Perhaps then the nearest equivalent of Tai Chi in classical or high art is Ballet. But then again, there is no 'man' Tai Chi or 'lady' Tai Chi and there is no such thing as a pas de deux like there is in ballet; there is just Tai Chi as it is - for everybody.

So, it has no message, it makes no statement, it has no sound and essentially it has no material or physical presence. It can only be done and it only has meaning when you are doing it; and when you are done, again - you end up with nothing to frame - and nothing that you can listen to … or smell or taste to encapsulate, represent or remind you of it. It is what it is. It is, like a lot of art, fundamentally pointless!

It is my feeling that the art that Tai Chi is most akin to is music. Sometimes you may hear just a couple of notes but all at once they 'mean' something. You may not know exactly what the meaning is but most of the time this does not matter anyway. The important thing is you just know it for what it is - and words … and sometimes even meanings just don't matter.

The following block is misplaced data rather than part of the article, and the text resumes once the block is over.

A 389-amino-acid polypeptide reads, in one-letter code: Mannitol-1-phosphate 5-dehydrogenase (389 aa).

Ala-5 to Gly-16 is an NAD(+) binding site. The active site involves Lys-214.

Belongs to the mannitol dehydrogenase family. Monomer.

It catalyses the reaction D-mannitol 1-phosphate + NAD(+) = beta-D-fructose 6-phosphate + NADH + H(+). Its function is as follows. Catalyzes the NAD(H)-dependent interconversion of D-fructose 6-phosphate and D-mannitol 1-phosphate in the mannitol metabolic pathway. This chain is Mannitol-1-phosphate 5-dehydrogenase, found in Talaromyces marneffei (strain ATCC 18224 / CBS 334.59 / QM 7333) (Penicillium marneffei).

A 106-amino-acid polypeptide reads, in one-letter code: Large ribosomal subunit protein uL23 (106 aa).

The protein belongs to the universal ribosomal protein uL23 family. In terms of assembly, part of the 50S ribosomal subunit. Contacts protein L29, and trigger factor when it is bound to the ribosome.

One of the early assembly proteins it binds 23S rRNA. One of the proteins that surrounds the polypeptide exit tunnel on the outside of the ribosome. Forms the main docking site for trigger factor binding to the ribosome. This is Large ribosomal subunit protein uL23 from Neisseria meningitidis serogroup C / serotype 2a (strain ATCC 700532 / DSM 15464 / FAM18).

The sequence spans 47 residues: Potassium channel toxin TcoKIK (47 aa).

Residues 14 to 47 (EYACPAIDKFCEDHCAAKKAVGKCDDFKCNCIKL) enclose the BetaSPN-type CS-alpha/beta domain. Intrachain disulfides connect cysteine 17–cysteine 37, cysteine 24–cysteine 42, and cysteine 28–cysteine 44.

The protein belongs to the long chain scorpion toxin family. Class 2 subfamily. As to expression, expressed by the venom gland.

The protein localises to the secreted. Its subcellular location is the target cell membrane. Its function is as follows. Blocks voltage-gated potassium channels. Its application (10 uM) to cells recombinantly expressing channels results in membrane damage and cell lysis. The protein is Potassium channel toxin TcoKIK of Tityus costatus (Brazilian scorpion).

The Yang Long Form is like a Symphony. It is not verse, chorus, middle eight, verse, bridge, chorus; it far more complicated than that. However, its virtue is not per say in its complicatedness but in its dynamics and the demand for virtuosity on the part of the player, for in this masterwork that is The Yang Long Form every instrument is played by just one person. The body is the orchestra.

What are we actually 'listening' to when we are listening deeply to music? We are not just listening to the notes are we? No, we are listening to it all - including the pauses - and we are trying to 'feel' or understand the emotion of the composer; and the music is all that the composer gives us to go on. He/she does not also provide us with a written auto-biography, or paint us a picture as well, or stop the performance to explain some nuance - its just done (played) and then gone.